For those who want to save their life will lose it, and those who lose their life for my sake and for the sake of the gospel will save it.
Western culture is characterized by the cult of the self. Since the 1970s popular psychologists have told us that before we can love anyone else, we must love ourselves. Read just about any popular book on love or relationships and it will begin with the mantra, "learn to love yourself and all will be well."
This emphasis is not new and has its roots at the very beginning of modernity when Adam Smith in the eighteenth century told the world that "enlightened self-interest is what makes the world go round" (my very rough paraphrase of The Wealth of Nations). It takes a while for the ideas of the great and the good to filter down to the rest of us. Some of their ideas get stuck in books; this one—the cult of the self—has become so pervasive that it is now common sense. Question self-love and people will look at you as if you belong to another realm.
Jesus did belong to another realm—the realm of God. Like all the great wisdom teachers, Jesus told a different story. Lose yourself to find yourself. Be non-attached to your self and your self-interests.
That mortification is best which results in the elimination of self-will, self-interest, self-centered thinking, wishing and imagining.
How uncomfortable does that make us feel! (It is Lent after all, and we are meant to be taken out of our comfort zones.)
Mortification is the old term for self-denial. And self-denial has been taken to extremes in all religious traditions. If self-denial is seen as an end in itself, then it is simply one more religious error leading is down one more rabbit trail.
To lose the self is a means to another end. That end is Love. The most wise speak of non-attachment to self in the context of love
Iris Murdoch called it "un-selfing." Aldous Huxley called it "self-naughting." To lose the self is for the sake of the Other. Jesus said it, "Those who lose their life for my sake ... Those who lose their life for the gospel's sake." What is the gospel? The way of love.
Loss of self and loving the Other may sound counterintuitive, but there is a deep connection.
Love is a movement from the self toward the Other. We have been fooled into thinking that love is merely about what I get from the Other, how the Other meets my needs, how my desires are satisfied. If that is the case, then love is preoccupation with the self par excellence. St. Augustine told us that love is always motion. Love is movement away from the self toward the object of love. The lover loses herself in the preoccupation with the Other. Love and beauty are closely associated. Gaze on the beauty of a sunset, find yourself lost in the sight of the first heavy snowfall when all is a white winter wonderland, look into the eyes of a newborn baby—the last thing on your mind is your self. In the encapturing of beauty you lose your self. It is why animal companions are such a gift. Your little pooch draws you out of your self toward her. In love is the loss of individuality, the melding of individuation into the One, into Love-itself.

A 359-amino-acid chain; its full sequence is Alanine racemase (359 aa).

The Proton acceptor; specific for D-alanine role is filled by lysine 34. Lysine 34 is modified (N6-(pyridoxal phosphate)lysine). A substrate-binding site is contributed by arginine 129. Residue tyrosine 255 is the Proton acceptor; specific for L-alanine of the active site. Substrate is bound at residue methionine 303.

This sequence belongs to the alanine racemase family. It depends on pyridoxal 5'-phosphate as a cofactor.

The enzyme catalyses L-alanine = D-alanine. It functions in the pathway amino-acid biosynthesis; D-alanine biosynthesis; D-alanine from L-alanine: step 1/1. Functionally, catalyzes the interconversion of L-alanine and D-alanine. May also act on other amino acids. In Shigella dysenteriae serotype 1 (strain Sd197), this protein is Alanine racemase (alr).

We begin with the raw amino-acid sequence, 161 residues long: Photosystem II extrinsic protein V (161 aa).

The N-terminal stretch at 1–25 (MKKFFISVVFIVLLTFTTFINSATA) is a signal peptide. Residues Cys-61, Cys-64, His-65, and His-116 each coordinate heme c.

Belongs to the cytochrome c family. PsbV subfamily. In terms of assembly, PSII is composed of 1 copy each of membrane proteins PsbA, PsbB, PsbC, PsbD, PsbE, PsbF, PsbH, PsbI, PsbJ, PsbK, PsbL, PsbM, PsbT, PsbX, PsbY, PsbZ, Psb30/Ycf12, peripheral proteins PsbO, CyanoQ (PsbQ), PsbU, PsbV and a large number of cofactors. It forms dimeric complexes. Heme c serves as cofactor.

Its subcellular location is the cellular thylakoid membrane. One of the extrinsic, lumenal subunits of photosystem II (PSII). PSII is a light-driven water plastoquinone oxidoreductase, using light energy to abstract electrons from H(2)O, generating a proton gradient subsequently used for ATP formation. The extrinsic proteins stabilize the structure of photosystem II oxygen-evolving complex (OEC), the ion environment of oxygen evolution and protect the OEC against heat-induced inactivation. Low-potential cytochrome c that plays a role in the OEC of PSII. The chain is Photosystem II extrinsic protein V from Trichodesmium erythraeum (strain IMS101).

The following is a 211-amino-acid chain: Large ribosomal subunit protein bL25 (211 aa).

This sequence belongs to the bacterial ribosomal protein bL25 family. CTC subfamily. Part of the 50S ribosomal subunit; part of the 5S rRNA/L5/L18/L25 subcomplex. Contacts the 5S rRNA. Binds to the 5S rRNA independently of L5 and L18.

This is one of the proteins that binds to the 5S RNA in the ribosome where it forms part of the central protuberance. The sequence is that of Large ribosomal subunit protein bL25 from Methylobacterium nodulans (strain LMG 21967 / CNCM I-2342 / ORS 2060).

Pre-modern cultures had a clearer sense that loss of the self was a good. Yet, the zeal to lose the self through mortification took many wrong turns. In order to lose the self, to find non-attachment to self-interests, ascetics dreamt up all kinds of self-tortures. But self-flagelation misses the point. You learn to lose yourself in everyday relationships when you make the Other first and not yourself. You practice non-attachment not in a lonely mountain shack, nor in a dessert cave, but in the office where you work, in the check-out line at the store, as you sit in the doctor's surgery, as you wait the results of a test.
Self-denial should take the form, not of showy acts of would-be humility, but of control of the tongue and the moods—in refraining from saying anything uncharitable or merely frivolous (which means, in practice, refraining from about fifty percent of ordinary conversation), and in behaving calmly and with quiet cheerfulness when external circumstances or the state of our bodies predisposes us to anxiety, gloom or an excessive elation.
I give the final word to the fifteenth-century Indian mystic Kabir
The devout seeker is he who mingles in his heart the double currents of love and detachment, like the mingling of the streams of Ganges and Jumna.